Before I begin, I honor those who ran in to the Towers when others were running out, I honor those who defend my country every day so that we can be free, and I honor those on Flight 93 who refused to accept this senseless act sitting idly by. You are all truly my heroes. My thoughts and prayers go out to all those who lost a loved one, a friend, a colleague. I thank my three cousins who enlisted as Marines and who have all served time in Iraq.
This is a hard day for many of us. The raw emotion that all who have posted before me is evident; I feel your sadness, anger and pain and appreciate the care and way you've chosen to express yourselves. Please forgive my wordiness in advance...I've never written any of this down before.
I was working in White Plains, NY on September 11. White Plains is 30 minutes north of NYC in Westchester County. My mom passed away on August 7 and I had just returned to work a couple of weeks before. My girlfriend Kim called me to tell me that "something was going on" at the World Trade Center. She worked in Liberty Plaza for Deutsche Bank, right across the street from the Towers. She said that the building was being evacuated and would call me when she got outside. Fifteen minutes later, she called again to tell me that she was going back in, that the OK had been given to return to work. I remember very clearly that my instinct told me that something was very wrong and I begged her not to go back in. I told her to just get away from the area and to get out of NYC. She didn't listen and went back inside.
By now, the world knew what had happened, and when she called me a little while later to tell me that "pieces of the Towers are hitting my building" and they were being evacuated, I told her what had happened. We would not speak again for several hours.
I managed to get through to my brother and cousin, both working in midtown. My sister in law was down town for a meeting (she works on Long Island and never had to come into NYC, not once in 5 years). Somehow, with cell service increasingly becoming unavailable, we managed to get her in touch with my girlfriend and they made their way up to my brother and cousin. When my brother's boss saw what Kim looked like (she was filthy, covered with soot and even some blood), he send an intern out to buy her some new clothes. Then they all got on a subway (service was soon to be suspended) and got out of Manhattan and into Queens. I later picked her up at a buddy's house.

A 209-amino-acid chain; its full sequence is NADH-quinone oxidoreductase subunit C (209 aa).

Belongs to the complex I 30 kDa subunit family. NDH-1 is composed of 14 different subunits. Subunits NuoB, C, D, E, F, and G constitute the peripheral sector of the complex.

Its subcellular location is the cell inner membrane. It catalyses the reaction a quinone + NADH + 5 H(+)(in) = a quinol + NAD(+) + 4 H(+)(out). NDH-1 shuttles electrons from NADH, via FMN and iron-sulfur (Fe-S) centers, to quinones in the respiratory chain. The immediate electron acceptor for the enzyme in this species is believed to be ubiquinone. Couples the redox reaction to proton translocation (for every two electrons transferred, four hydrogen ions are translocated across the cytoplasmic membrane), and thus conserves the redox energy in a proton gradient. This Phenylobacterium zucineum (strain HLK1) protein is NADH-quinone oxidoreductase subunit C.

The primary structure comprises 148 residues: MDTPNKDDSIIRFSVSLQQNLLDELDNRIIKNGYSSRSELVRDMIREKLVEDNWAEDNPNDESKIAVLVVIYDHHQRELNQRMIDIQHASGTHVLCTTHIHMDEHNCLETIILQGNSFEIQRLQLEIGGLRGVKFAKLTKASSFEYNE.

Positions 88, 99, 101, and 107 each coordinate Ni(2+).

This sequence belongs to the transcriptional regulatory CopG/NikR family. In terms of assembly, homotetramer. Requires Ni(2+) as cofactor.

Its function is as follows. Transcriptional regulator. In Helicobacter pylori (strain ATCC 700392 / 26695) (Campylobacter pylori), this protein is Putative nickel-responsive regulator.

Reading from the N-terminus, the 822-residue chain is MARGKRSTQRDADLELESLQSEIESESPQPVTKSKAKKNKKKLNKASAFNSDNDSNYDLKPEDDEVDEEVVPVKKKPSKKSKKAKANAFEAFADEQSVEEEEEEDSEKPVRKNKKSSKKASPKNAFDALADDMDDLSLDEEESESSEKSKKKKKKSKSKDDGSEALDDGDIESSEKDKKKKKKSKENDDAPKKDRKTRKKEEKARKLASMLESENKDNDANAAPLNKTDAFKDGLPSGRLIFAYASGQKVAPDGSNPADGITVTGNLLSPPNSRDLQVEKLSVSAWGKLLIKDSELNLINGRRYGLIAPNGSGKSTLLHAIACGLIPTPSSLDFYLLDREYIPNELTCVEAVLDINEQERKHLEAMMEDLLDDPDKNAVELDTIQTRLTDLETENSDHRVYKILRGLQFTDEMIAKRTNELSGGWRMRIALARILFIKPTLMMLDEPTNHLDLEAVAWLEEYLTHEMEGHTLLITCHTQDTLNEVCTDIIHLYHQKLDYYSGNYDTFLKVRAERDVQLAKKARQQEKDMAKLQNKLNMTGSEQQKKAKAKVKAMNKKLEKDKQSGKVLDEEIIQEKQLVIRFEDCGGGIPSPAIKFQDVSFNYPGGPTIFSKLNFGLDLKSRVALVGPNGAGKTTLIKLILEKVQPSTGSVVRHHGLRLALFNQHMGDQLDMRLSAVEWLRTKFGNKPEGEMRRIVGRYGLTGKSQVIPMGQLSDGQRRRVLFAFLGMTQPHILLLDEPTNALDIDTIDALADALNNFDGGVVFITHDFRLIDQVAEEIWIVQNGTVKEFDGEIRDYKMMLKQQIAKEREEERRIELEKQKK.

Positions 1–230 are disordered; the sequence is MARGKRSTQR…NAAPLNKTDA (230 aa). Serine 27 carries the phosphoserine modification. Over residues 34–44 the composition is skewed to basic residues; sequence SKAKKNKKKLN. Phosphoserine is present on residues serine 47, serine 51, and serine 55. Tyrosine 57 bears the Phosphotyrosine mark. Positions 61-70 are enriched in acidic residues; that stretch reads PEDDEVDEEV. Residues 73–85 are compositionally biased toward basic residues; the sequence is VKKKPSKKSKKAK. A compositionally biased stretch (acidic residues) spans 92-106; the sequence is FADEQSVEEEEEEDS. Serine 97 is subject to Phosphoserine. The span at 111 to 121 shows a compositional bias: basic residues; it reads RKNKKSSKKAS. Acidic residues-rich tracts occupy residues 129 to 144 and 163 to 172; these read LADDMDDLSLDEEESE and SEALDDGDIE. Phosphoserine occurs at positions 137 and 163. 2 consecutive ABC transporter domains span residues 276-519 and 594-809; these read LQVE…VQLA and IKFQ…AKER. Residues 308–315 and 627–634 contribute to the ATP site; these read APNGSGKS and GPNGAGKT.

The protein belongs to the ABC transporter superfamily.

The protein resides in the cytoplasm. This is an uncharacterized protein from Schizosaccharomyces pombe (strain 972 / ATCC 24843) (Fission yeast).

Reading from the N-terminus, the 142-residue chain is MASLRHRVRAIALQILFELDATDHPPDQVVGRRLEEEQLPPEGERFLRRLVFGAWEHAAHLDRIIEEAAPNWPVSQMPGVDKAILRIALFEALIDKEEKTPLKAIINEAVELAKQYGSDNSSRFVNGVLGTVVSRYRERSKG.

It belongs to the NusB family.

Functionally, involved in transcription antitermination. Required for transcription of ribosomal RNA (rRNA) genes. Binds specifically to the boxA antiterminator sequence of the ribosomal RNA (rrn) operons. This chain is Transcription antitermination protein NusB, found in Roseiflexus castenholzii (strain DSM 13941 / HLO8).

Since I was commuting via Metro-North RR to grand Central Station, I had to be driven home. My VP called for a car service. The driver happened to be of Arab descent. As we were getting onto the Whitestone Bridge, we could see Manhattan. The smoke cloud that covered the island served as the pinch I needed - this was really happening. The silence and embarassment this man felt, knowing who caused this, was evident. I'll never forget that car ride. It was strange driving to work the next few days, with public transportation suspeneded, not hearing any planes overhead and having the car searched every time I got to the bridge.
With my mom passing away, you can imagine how my family and I already felt. Now came the news that a child hood friend of ours, Peter Brennan, was missing. He was with rescue 4 and was into the Tower at the outset. His wife has just found out she was pregnant. My dad was extremely emotional over everything that was happening. He called a friend of ours, a private investigator and an ex-NYPD Lieutenant, and asked him to take him to Ground Zero. In the car they went and, along they way, they made a stop to pick someone up. It turned out to be Vinny Testaverde. He was along to see the "bucket brigade" crews and to lend some emotional help.
All day my Dad walked with these men, saw the effect Testaverde had on them, and they on him. He was allowed to shovel some debris and dump it into a bucket. He walked to Kim's building and, in the ash and dust, inscribed "Peter Brennan, 9/11/01" and "Barbara Iadanza, 8/7/01." He then turned around towards his group and completely broke down. Vinny Testaverde hugged my dad the entire trip back to Long Island.
Many things changed that day for all of us. The world changed as well. I am thankful my girlfriend survived that day, as she is now my wife and the mother of our 15 month old baby girl.
I love this nation, our ideals and what we represent. To those who criticize our efforts abroad, I remind you to consider what you felt on this day, six years ago, I remind you of all the pain and suffering these senseless acts caused and I ask you to support our troops and to support your President.